The Curious Incident of the Dog in the Night-Time, presented by Center Theatre Group, chronicles a magical and poignant journey of discovery by a young boy named Christopher. The Tony Award-winning play runs August 2 through September 10 at The Ahmanson Theatre
Adapted from Mark Haddon’s best-selling novel and written by Simon Stephens, The Curious Incident of the Dog in the Night-Time is directed by Tony winner, Marianne Elliott,
The play opens at night-time. Christopher Boone (Adam Langdon), has found his neighbor’s dog, Wellington, lying dead with a pitchfork sticking out of his side. When Mrs. Shear, who owns the dog, discovers Christopher sitting next to Wellington she believes he killed her pet.
Christopher decides to find out who killed the dog. As the story progresses he discovers so much more, just as we learn more about him. Christopher is a remarkable 15-year-old boy. He’s intelligent, very good at math and he possesses a fascination for the universe. He also has what he calls “behavioral difficulties.” But to Christopher, they are a function of his relationships with people. And people always share responsibility for these difficulties.
The setting was sparse with just the actors on stage most often. However, huge walls surrounding the stage made the setting as an open box, facing the audience. These partitions came alive through Christopher’s journey including lights, representations of the universe, math formula’s and words and phrases written out illustrating Christopher’s own brand of reasoning.
Siobhan (Maria Elena Ramirez), Christopher’s teacher narrates his story. She reads aloud from his notebook which is a journal account of his investigation into Wellington’s death. The journal will become a book that Christopher writes himself. And it serves as a catalyst for him to then wonder if writing that book means he can do anything.
Langdon played Christopher wonderfully. He captures his unique differences and immerses us in the inner workings of his mind. On the surface, Christopher is dispassionate, logical and lacks empathy. We learn quickly that he is different in this sense. And these traits provide much comedy and lighter notes in the story. For instance, when his father tells him his mother had a heart attack, Christopher dryly asks with the curiosity of a medical professional, “What kind of heart attack?”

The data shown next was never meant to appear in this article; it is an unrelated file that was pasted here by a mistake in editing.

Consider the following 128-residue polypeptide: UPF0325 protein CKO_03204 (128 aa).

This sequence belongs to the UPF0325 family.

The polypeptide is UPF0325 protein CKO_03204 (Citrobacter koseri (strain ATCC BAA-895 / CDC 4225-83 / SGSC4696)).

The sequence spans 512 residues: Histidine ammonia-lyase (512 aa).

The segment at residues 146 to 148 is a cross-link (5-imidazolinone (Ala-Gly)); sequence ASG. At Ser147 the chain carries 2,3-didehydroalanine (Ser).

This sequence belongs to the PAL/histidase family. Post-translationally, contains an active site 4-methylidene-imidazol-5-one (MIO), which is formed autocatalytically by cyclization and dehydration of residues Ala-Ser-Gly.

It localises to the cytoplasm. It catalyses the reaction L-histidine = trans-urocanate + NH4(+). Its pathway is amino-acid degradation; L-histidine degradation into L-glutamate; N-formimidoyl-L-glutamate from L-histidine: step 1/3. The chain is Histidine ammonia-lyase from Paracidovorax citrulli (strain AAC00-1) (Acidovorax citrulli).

Christopher’s father Ed (Gene Gillette), on the other hand, is the emotional backbone of this story. He deals with Christopher completely from love. But his struggles as a single father, with his wife newly absent, are tangible. Christopher does not allow anyone to touch him. It’s not until physical contact nearly happens that we see Christopher become panic-stricken and begin screaming.
Early on we see the solution to this. When Ed, moves toward Christopher, we think to hug him, the two instead reach out to bring the face of their fingertips together. This is painful yet loving at once to witness.
Ed worries about Christopher and can become frustrated with his son’s behavior. He demands Christopher stop with his investigation of Wellington’s demise. But the boy will not back down. This is where his journey takes off in ways that will change his life. He makes huge discoveries about both his mother and himself.
In a thrilling scene in Christopher’s journey, executed by only lights and sound, the stage transformed into a moving train. On board the London bound locomotive, with Christopher, we are driven to learn about his mother. A tunnel immerses us replete with wobbly motion, lights flickering and the rumbling sound of iron rolling across the rails.
The special effects of Christopher’s travel’s coupled with his adventuring to the city solo intensified this performance experience. Hearts collectively beat during this harrowing journey. Christopher manages and overcomes the social fears and limitations of his condition, He escapes police, and nearly gets hit by a train.
We are wholly on this journey with Christopher and family as he embarks on a road of self-discovery. Playwright, Simon Stephens summed up the production by noting he hopes audiences are reminded that the novel is about difference, not disability. This is where the story comes alive. It creates space for audiences to see those differences through both the protagonist’s perspective and those of the supporting characters.